50How could central place theory help you to choose a location for: A new hospital?A new high school?A new mall?A new café?A new grocery store?A new Starbucks?A new McDonalds?A new baseball team?Each of these needs a big enough customer base in order to operate profitably. Are there unserved areas of the metropolitan region?
53Choose three close-together (within 150 miles) towns: the one your school is located in (Danbury) and two others (Hartford) (Providence) so that the relative sizes are at least 1:5:25 (each town is at least or close to five times the size of the next). Then ask the question (next slide) Which towns would be likely to have a…The examples should lead you to the "obvious" answer that the more specialized services will be located in the larger city, while the basic services will be found in every town. How do the concepts of threshold and range relate to these examples?
54Bethel, Population: 18,000Danbury, Population: 75,000Boston, Population: 600,000Which towns would be likely to have a...gas station?fast-food restaurant?general practitioner?shopping center?Pizzeriashopping mall?movie theater?theater for plays or performances?professional piano tuner?lawyer for traffic court?neurosurgeon?thrift store?lawyer for international litigation?luxury fashion shop (e.g., Fendi, Prada, Versace)?Professional sports stadium, arena, etc…Etc…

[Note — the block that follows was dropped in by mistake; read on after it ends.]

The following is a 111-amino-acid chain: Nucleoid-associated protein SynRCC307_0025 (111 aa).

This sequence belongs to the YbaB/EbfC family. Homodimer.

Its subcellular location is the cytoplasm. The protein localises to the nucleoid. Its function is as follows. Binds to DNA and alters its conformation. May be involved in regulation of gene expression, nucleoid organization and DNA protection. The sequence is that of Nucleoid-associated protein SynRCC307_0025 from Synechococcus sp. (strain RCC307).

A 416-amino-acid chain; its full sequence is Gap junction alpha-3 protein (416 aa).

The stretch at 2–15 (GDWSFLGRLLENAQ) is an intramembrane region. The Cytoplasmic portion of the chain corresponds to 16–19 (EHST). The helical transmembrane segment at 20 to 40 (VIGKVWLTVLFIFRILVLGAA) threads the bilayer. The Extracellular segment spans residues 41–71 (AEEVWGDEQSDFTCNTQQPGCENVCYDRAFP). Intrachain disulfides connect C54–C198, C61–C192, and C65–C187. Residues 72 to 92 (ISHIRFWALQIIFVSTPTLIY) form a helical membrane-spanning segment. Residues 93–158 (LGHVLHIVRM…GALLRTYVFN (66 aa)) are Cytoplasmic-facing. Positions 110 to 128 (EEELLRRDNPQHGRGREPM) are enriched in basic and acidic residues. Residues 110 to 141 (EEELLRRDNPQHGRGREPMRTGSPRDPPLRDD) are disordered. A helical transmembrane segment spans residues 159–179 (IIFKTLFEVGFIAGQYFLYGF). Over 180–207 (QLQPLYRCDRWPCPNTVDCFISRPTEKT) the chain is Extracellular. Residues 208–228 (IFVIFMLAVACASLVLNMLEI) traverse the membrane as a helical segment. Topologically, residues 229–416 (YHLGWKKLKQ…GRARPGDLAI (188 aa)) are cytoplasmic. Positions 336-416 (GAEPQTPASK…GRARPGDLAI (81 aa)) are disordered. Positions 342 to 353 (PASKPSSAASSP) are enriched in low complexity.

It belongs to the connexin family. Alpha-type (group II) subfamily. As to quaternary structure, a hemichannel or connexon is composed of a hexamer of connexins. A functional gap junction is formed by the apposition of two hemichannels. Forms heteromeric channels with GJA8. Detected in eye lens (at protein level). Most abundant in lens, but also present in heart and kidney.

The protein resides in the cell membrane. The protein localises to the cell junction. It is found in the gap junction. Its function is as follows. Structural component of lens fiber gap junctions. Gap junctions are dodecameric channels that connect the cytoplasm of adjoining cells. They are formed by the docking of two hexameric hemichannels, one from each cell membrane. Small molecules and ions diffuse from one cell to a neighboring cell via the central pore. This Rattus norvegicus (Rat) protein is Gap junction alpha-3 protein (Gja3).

56In order to determine level of a central place, you must rank all goods and services according to their thresholds and ranges.Threshold – minimum level of demand needed that will allow a firm to stay in business (minimum level of sales, minimum population.Range – average maximum distance people are willing to travel to purchase a good.Threshold and range vary for each good and service.Central places of a given level provide not only goods and services that are specific to its level, but also all other goods and services that lower order centers provide.
57Threshold influences the number and relative location of producers. High-order goods are available only at a few locations. They are expensive and purchased infrequently.They have a high threshold and wide ranges.Low order goods provided by a large number of locations. They are relatively cheap and purchased frequently.For any market, the most effective system of marketing region will be a hexagonal lattice.Completely covers an area without overlaps or unserved areas.